42. when acidic, fatty chyme arrives in the duodenum, its enteroendocrine cells secrete?
    secretin and CCK
  43. CCK travels in the blood to the pancreas where it?
    primarily stimulates the secretion of enzymes by the acinar cells
  44. secretin also travels to the pancreas and stimulates the duct cells to release?
    large amounts of the bicarbonate-rich fluid
  45. CCK also causes contraction of the gallbladder as well as?
    relaxation of the hepatopancreatic sphincter
  46. during the cepahlic and gastric phases of gastric secretion, parasympathetic input to the pancrease is via?
    the vagus nerve-also prompts pancreatic juice release
  47. large intestine
    • functions primarily to propel indigestible food remains and then expel them as feces
    • also absorbs any excess water remaining
    • it's about 5 feet in length
    • begins at the ileocecal valve and terminates at teh anus
  48. the colonic mucosa is?
    simple colunar epithelium with multitudes of goblet cells. Goblet cells provides fecal lubrication
  49. the colon has no?
    plicae, villi, or microvilli
  50. the colon does have?
    colonic intestinal glands-primary output is mucus
  51. millions of bacteria colonize the large intestine. They breakdown and produce?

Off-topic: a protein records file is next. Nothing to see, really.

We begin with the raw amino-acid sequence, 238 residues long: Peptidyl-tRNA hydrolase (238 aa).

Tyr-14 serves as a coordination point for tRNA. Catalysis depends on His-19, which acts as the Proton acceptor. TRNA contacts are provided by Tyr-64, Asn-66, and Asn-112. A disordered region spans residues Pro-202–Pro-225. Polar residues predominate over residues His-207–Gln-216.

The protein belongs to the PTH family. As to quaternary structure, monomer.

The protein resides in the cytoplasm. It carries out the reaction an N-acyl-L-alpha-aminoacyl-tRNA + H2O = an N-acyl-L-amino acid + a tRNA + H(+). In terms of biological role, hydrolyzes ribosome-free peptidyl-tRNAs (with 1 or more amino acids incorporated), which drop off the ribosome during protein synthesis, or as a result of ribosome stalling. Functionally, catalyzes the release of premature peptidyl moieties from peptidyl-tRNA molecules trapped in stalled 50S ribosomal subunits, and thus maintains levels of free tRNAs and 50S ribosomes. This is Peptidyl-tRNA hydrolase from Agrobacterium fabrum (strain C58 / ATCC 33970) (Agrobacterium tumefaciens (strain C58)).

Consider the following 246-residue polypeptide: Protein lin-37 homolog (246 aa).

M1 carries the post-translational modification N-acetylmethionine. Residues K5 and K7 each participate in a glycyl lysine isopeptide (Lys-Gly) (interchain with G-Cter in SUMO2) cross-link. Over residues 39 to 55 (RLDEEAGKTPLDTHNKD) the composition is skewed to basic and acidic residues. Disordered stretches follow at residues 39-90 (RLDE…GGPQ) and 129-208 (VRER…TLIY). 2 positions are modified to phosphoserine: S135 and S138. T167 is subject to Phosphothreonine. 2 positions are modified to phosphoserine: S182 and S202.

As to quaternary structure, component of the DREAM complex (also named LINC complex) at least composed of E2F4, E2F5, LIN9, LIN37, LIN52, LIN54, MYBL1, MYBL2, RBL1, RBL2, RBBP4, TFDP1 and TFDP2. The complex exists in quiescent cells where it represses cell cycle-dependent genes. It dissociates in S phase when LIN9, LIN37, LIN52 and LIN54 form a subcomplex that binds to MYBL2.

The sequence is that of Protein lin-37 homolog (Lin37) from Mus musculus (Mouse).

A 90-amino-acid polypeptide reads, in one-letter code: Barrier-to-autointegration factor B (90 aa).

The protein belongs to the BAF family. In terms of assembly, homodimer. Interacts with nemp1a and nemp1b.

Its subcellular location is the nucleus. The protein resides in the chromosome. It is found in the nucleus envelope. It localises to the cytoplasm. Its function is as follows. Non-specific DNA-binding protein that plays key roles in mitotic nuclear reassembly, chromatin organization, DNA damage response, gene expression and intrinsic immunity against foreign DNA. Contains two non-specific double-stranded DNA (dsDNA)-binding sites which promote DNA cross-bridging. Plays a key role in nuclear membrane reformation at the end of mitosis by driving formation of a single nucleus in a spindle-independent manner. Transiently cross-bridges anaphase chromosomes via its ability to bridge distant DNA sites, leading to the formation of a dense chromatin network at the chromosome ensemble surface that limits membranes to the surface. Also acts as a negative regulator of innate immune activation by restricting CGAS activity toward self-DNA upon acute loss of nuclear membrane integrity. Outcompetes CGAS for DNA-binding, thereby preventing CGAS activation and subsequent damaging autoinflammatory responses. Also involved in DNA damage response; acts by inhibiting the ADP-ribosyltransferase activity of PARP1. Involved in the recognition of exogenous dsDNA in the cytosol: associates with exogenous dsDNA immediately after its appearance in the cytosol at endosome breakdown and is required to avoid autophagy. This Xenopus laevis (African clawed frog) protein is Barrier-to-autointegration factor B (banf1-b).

breakdown indigestible carb residues and produce many B vit. as well as most of the body's vit. K supply
  52. Typically 100 g of feces are produced per day consisting of?
    • 70% water and 25% solids
    • solids include dead bacteria, fat, inorganic matter, protein, undigested plant fibers, bile pigments and shed epithelial cells
  53. muscular movements within the colon include?
    • segmentation
    • migrating motor complexes
    • defecation
  54. segmentation
    -mixing increases the contact between feces and mucosa, which facilitates water reabsorptionhaustral contracteions (Haustrations)-push food residue and fecal matter of haustrum to haustrum
  55. migrating motor complex
    -sweeping waves of peristalsis that move over large areas of the colon and force its contents towards teh rectum. they typically occur 1-3 times a day. Mass movements are also initiated by the presence of food within the stomach. Known as gastrocolic reflex-mediated by motilin
  56. defecation
    -when fecal matter enters and stretches the rectum, stretch receptors measure the degree of stretch. If stretch is above a certain level, signals are sent to the spinal cord and the defecation reflex is initiated. Parasympathetic output to the rectum and anal canal results in relaxation of the internal anal sphincter and waves of contraction of the rectal muscularis. Conscious input from the cerebral cortex maintains closure of the external anal sphincter-unless rectal stretch reaches threshold level. Defecation occurs with relaxation of the external sphincter coupled with powerful contractions of the descending colon, sigmoid colon, and rectum. It's assisted by the rise in intra-abdominal pressure created by the contraction of the diaphragm and abdominal muscles. The muscles of the pelvic floor must also relax during defecation.